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Chores for kids: How important are they and when to start?

Children under the age of four are still very self-centred, so chores are a good way of showing that they are important as individuals, but also part of the family. Chores give your child responsibility and by starting at a young age, good habits can be formed.

Children at the age of three and four are curious and eager to help with all sorts of tasks. Take advantage of your child's willingness at this age and assign age-appropriate tasks. The emphasis at this stage is not on getting work done, or done right, but on the routine and habit of helping out around the house.

At the age of two, your child should be able to at least try the following activities as part of their chores: putting dirty clothing in the washing basket; disposing of a dirty diaper; picking up toys; sorting lights and darks for laundry; placing napkins at the table.

At the age of three, your child should be able to do the following tasks: sort socks by colour and maybe match pairs; water a plant; put out food for a pet; clean up their own liquid spills; prepare their own simple snack; clear their own dish from the dinner table; help wash a car.

At the age of four, your child can help with the following chores: setting a table for a meal; remove silverware from a dishwasher; help with making food; sweep with a small broom and use a duster; assist with making their bed; pour milk for cereal or drinking; fold clean towels and remove wet towels from the floor.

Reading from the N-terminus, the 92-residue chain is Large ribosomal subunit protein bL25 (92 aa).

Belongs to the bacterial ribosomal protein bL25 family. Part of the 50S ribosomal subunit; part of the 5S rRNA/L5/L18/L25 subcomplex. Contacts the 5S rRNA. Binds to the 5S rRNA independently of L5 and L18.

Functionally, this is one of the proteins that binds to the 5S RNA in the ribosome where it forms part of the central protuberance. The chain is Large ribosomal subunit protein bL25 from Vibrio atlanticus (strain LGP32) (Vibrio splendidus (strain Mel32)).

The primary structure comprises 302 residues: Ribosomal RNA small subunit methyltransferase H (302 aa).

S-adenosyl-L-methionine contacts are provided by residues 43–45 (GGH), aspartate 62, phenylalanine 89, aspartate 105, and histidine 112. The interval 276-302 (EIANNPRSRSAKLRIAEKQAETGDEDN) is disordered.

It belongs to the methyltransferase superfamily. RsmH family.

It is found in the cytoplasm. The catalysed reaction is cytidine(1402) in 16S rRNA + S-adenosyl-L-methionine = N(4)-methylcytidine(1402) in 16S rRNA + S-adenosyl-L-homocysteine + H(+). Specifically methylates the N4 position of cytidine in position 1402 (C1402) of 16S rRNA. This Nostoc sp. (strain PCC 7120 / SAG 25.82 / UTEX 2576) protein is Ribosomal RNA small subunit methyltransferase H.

Keep the chores you assign to your child gender neutral. Mix up working outside and inside for either gender. Be specific about what you want done and assign one task at a time. Keep chores fun and introduce new things to combat the boredom of repetitive tasks. If your child does a job that is good enough, do not redo it perfectly. This will demoralise your child and make them think everything they do is superfluous.

Do not reward your child for chores with money payments. Keep pocket money and allowances separate from chores. Chores are there to teach your child about responsibility and sharing in tasks, while allowances teach your child about saving money and budgeting.

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